What problems do you see with the Feldon calculations on the reverse flow? I respect everyones opinion and since this is my first reverse flow build would like to consider all options.

 

I used a 275 gal fuel oil tank for the reverse flow cooking chamber and have the first set of removable shelves 3.5" above the reverse flow plate and the second set of shelves 10" above the first. There is 10" above the second set of shelves to the top of the door opening of the tank. This leaves alot of 'dead air space' above the door opening--- what is your opinion of welding in a 'ceiling' to lower the smoke and heat closer to the cooking surface?

 

What is the advantages / disadvantages of the cooking chamber chimney placement on top versus near the food grate?

 

According to the Feldon calculator I have made the firebox that is 114% of the recommended size. I have two adjustable air intakes - one on the bottom (below the grate) and one on the side - both sized according to the calculator. My thinking was to use the bottom air intake for starting the fire and getting the temperature up, then close the bottom vent and open the side air intake for drawing the air across the fire into the cook chamber.

 

The firebox opening to the area under the reverse flow plate is 116% of the recommended size. The opening at the end of the of the reverse plate into the cook chamber is the same as the firebox opening.

post #8 of 13
Quote:
Originally Posted by jcweis1 View Post

Thanks for the replies to all.

What problems do you see with the Feldon calculations on the reverse flow? I respect everyones opinion and since this is my first reverse flow build would like to consider all options.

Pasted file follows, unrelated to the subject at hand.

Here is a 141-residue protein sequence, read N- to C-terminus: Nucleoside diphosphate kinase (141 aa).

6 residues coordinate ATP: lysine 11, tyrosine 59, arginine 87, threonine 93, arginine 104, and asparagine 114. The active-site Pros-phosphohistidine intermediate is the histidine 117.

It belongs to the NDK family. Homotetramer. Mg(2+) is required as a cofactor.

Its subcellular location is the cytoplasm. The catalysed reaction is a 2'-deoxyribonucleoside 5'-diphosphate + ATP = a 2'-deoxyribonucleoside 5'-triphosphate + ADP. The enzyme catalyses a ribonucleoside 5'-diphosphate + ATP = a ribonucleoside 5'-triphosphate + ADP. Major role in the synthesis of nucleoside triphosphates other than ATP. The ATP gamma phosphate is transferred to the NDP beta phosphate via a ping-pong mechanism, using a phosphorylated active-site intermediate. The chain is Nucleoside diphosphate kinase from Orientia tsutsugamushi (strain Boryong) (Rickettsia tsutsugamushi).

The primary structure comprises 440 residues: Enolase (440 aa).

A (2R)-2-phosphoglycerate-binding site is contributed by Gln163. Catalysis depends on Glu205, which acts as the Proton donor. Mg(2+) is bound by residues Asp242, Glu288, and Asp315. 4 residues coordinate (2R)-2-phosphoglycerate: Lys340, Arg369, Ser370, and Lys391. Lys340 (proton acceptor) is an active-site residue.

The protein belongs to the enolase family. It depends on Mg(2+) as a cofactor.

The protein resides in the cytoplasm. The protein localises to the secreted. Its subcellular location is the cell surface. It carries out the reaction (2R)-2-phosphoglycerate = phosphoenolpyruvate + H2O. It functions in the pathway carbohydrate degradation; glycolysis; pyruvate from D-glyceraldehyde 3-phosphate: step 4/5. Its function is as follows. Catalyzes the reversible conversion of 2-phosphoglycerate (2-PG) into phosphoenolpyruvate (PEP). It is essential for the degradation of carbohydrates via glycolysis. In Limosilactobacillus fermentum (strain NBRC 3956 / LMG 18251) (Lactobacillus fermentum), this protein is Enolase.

I used a 275 gal fuel oil tank for the reverse flow cooking chamber and have the first set of removable shelves 3.5" above the reverse flow plate and the second set of shelves 10" above the first. There is 10" above the second set of shelves to the top of the door opening of the tank. This leaves alot of 'dead air space' above the door opening--- what is your opinion of welding in a 'ceiling' to lower the smoke and heat closer to the cooking surface?

Cut down the tank or get a smaller Cook Chamber.... or use it as is....

What is the advantages / disadvantages of the cooking chamber chimney placement on top versus near the food grate?

Read up on what folks think....

According to the Feldon calculator I have made the firebox that is 114% of the recommended size. I have two adjustable air intakes - one on the bottom (below the grate) and one on the side - both sized according to the calculator. My thinking was to use the bottom air intake for starting the fire and getting the temperature up, then close the bottom vent and open the side air intake for drawing the air across the fire into the cook chamber.